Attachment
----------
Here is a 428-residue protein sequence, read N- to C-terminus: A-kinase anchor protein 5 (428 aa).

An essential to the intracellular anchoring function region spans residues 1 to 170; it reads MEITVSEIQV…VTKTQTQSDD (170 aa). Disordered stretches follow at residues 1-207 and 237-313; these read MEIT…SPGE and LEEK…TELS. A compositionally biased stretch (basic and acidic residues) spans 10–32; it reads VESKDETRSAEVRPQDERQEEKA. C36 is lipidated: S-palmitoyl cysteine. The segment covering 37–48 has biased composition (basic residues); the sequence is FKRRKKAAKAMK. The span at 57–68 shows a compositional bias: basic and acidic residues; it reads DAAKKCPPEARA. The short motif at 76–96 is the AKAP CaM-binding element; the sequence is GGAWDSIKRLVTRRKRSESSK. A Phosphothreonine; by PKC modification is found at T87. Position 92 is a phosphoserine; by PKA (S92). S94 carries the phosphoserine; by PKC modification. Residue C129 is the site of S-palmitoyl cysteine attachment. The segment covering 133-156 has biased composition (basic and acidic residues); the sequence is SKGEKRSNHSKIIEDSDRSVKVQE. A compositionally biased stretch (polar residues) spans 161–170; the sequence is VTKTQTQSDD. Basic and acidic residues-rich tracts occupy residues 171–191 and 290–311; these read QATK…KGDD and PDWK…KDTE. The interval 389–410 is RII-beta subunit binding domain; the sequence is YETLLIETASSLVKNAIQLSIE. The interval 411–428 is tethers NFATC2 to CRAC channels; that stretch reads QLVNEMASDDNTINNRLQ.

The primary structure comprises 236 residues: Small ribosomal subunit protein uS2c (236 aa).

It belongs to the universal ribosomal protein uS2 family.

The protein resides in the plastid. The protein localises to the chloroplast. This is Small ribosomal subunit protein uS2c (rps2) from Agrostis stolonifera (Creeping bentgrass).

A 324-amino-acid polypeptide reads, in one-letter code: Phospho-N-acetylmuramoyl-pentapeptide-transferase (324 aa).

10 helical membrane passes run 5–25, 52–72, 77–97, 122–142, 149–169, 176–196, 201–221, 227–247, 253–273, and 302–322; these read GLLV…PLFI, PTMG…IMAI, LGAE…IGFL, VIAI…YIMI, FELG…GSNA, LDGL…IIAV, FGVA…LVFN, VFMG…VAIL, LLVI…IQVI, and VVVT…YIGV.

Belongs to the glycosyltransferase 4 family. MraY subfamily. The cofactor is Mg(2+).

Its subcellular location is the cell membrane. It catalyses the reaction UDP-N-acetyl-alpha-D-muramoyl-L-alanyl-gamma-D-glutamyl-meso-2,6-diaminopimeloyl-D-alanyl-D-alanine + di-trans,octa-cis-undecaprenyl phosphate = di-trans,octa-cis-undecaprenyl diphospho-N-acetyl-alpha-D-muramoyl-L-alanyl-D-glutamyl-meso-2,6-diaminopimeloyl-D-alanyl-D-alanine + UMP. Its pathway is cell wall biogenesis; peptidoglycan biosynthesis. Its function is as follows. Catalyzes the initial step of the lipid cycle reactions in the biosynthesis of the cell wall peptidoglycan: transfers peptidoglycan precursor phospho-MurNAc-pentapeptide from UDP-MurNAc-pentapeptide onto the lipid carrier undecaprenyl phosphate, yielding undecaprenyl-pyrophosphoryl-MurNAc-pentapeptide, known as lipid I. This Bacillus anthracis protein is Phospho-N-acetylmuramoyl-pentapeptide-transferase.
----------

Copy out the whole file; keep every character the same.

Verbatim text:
Here is a 428-residue protein sequence, read N- to C-terminus: A-kinase anchor protein 5 (428 aa).

An essential to the intracellular anchoring function region spans residues 1 to 170; it reads MEITVSEIQV…VTKTQTQSDD (170 aa). Disordered stretches follow at residues 1-207 and 237-313; these read MEIT…SPGE and LEEK…TELS. A compositionally biased stretch (basic and acidic residues) spans 10–32; it reads VESKDETRSAEVRPQDERQEEKA. C36 is lipidated: S-palmitoyl cysteine. The segment covering 37–48 has biased composition (basic residues); the sequence is FKRRKKAAKAMK. The span at 57–68 shows a compositional bias: basic and acidic residues; it reads DAAKKCPPEARA. The short motif at 76–96 is the AKAP CaM-binding element; the sequence is GGAWDSIKRLVTRRKRSESSK. A Phosphothreonine; by PKC modification is found at T87. Position 92 is a phosphoserine; by PKA (S92). S94 carries the phosphoserine; by PKC modification. Residue C129 is the site of S-palmitoyl cysteine attachment. The segment covering 133-156 has biased composition (basic and acidic residues); the sequence is SKGEKRSNHSKIIEDSDRSVKVQE. A compositionally biased stretch (polar residues) spans 161–170; the sequence is VTKTQTQSDD. Basic and acidic residues-rich tracts occupy residues 171–191 and 290–311; these read QATK…KGDD and PDWK…KDTE. The interval 389–410 is RII-beta subunit binding domain; the sequence is YETLLIETASSLVKNAIQLSIE. The interval 411–428 is tethers NFATC2 to CRAC channels; that stretch reads QLVNEMASDDNTINNRLQ.

The primary structure comprises 236 residues: Small ribosomal subunit protein uS2c (236 aa).

It belongs to the universal ribosomal protein uS2 family.

The protein resides in the plastid. The protein localises to the chloroplast. This is Small ribosomal subunit protein uS2c (rps2) from Agrostis stolonifera (Creeping bentgrass).

A 324-amino-acid polypeptide reads, in one-letter code: Phospho-N-acetylmuramoyl-pentapeptide-transferase (324 aa).

10 helical membrane passes run 5–25, 52–72, 77–97, 122–142, 149–169, 176–196, 201–221, 227–247, 253–273, and 302–322; these read GLLV…PLFI, PTMG…IMAI, LGAE…IGFL, VIAI…YIMI, FELG…GSNA, LDGL…IIAV, FGVA…LVFN, VFMG…VAIL, LLVI…IQVI, and VVVT…YIGV.

Belongs to the glycosyltransferase 4 family. MraY subfamily. The cofactor is Mg(2+).

Its subcellular location is the cell membrane. It catalyses the reaction UDP-N-acetyl-alpha-D-muramoyl-L-alanyl-gamma-D-glutamyl-meso-2,6-diaminopimeloyl-D-alanyl-D-alanine + di-trans,octa-cis-undecaprenyl phosphate = di-trans,octa-cis-undecaprenyl diphospho-N-acetyl-alpha-D-muramoyl-L-alanyl-D-glutamyl-meso-2,6-diaminopimeloyl-D-alanyl-D-alanine + UMP. Its pathway is cell wall biogenesis; peptidoglycan biosynthesis. Its function is as follows. Catalyzes the initial step of the lipid cycle reactions in the biosynthesis of the cell wall peptidoglycan: transfers peptidoglycan precursor phospho-MurNAc-pentapeptide from UDP-MurNAc-pentapeptide onto the lipid carrier undecaprenyl phosphate, yielding undecaprenyl-pyrophosphoryl-MurNAc-pentapeptide, known as lipid I. This Bacillus anthracis protein is Phospho-N-acetylmuramoyl-pentapeptide-transferase.